State Forestry Director announces retirement after 18 years

CHARLESTON, W.Va. (WDTV) – After 18 years as State Forester, Director Charles “Randy” Dye will retire from the West Virginia Division of Forestry on Monday, May 1.

Dye, a native of Parkersburg, earned a degree in forest management from West Virginia University and has worked in forestry since 1974. He was appointed West Virginia’s State Forester in 1999.

In 2005, he oversaw the reorganization of the Division of Forestry, which created an organizational structure that mirrored the division’s major programs. He also helped establish the Logging Sediment Control Program, which positioned foresters to regularly monitor licensed logging crews throughout the state. Dye also built on the division’s nationally recognized Investigation Unit, which uses bloodhounds to track suspects in wild land fire arson cases.

“I am thankful for the opportunity to have led the Division of Forestry these last 18 years,” Dye said. “I’ve enjoyed watching those I have hired and trained go on to succeed in their careers, and I am proud to say many have risen to responsible management positions.”

As West Virginia’s State Forester, Dye has been a member of the National Association of State Foresters (NASF) and recently completed two consecutive terms as its president. He is the first West Virginia state forester to serve in this capacity, and the second NASF president to have served two consecutive terms.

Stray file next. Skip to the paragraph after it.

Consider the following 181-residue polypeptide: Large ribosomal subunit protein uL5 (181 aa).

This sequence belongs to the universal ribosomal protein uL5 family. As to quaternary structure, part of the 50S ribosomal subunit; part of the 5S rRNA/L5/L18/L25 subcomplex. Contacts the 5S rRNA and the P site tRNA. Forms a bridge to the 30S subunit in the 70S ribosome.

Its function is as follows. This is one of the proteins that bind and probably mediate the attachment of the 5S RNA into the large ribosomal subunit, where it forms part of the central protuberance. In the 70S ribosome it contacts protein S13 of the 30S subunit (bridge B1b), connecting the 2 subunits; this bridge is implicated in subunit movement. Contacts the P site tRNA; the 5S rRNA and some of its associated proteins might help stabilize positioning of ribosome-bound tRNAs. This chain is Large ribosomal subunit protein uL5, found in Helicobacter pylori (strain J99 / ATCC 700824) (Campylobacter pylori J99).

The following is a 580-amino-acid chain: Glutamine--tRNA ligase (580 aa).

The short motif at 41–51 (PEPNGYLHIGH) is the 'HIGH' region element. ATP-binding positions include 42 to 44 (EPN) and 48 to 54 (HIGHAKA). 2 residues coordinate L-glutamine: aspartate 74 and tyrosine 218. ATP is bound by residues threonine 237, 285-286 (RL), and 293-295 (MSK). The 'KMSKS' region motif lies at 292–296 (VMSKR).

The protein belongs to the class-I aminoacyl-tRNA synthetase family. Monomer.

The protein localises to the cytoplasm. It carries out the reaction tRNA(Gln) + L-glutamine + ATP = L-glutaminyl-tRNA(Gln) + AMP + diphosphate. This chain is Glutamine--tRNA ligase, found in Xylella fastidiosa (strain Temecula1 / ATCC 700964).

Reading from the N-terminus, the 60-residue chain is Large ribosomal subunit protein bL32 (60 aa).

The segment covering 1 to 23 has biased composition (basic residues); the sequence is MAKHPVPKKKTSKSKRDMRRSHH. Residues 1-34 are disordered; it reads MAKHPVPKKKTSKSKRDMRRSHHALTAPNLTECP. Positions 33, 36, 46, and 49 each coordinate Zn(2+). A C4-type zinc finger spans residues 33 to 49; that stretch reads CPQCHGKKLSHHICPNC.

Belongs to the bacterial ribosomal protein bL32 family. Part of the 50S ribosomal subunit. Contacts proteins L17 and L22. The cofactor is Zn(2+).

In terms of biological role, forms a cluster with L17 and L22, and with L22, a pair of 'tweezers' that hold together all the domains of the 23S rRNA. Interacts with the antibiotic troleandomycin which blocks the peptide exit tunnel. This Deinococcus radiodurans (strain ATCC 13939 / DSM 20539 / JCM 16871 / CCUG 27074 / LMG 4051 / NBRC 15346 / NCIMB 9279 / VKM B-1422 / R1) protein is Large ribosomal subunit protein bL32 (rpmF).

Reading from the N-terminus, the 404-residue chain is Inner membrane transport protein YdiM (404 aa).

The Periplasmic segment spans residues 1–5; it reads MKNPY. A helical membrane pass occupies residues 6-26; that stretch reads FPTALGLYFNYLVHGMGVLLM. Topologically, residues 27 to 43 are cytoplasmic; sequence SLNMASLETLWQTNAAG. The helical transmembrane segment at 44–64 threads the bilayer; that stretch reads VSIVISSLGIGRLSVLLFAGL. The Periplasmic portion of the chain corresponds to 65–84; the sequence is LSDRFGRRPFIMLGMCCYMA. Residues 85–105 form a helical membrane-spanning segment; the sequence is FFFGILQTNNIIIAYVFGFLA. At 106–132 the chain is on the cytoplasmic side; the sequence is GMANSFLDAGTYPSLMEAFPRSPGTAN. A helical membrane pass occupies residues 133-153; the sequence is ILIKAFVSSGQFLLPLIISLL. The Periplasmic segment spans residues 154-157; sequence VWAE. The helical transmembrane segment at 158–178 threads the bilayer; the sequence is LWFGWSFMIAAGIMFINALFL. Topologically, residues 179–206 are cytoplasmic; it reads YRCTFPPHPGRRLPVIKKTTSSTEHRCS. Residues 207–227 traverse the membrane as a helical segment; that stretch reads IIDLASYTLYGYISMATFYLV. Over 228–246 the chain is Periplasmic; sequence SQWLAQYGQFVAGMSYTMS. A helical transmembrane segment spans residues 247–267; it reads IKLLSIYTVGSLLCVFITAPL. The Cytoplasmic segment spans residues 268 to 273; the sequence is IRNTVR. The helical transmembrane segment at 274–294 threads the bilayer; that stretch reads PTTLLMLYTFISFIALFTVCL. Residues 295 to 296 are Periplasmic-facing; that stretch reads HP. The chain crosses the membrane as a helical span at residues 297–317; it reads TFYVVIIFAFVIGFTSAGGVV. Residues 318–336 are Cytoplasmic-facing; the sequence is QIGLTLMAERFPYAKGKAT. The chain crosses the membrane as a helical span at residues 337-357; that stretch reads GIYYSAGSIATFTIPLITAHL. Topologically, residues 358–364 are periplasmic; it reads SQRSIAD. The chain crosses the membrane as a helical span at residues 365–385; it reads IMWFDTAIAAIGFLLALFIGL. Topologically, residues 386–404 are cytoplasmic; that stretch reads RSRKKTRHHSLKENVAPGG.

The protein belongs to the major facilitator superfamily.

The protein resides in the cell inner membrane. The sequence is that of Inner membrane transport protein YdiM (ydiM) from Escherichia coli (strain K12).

While president of NASF, Dye testified before Congressional Committees about important forestry issues. Dye also was president of the Northeast Area Association of State Foresters (NAASF), the NASF’s liaison to the National Association of State Departments of Agriculture, the National Plant Board and Association of Consulting Foresters. He also was vice chair of the Forest Science and Health Committee.

“Randy’s commitment to West Virginia these last two decades should be commended,” said Department of Commerce Secretary Woody Thrasher. “Not only has he represented our state nationally, he’s helped protect and manage forest resources all over West Virginia. I want to thank Randy for his service and wish him the best in retirement.”

In 2010, Dye received the “Two Chief’s Partnership Award,” from the Chiefs of the U.S. Forest Service and Natural Resource Conservation Service for the Division of Forestry’s collaborative efforts to protect and manage West Virginia’s forest resources on both private and public land. He currently represents the National Association of State Foresters on the Joint Forestry Team, which includes the Chiefs of the U.S. Forest Service and NRCS, and the president of National Association of Conservation Districts.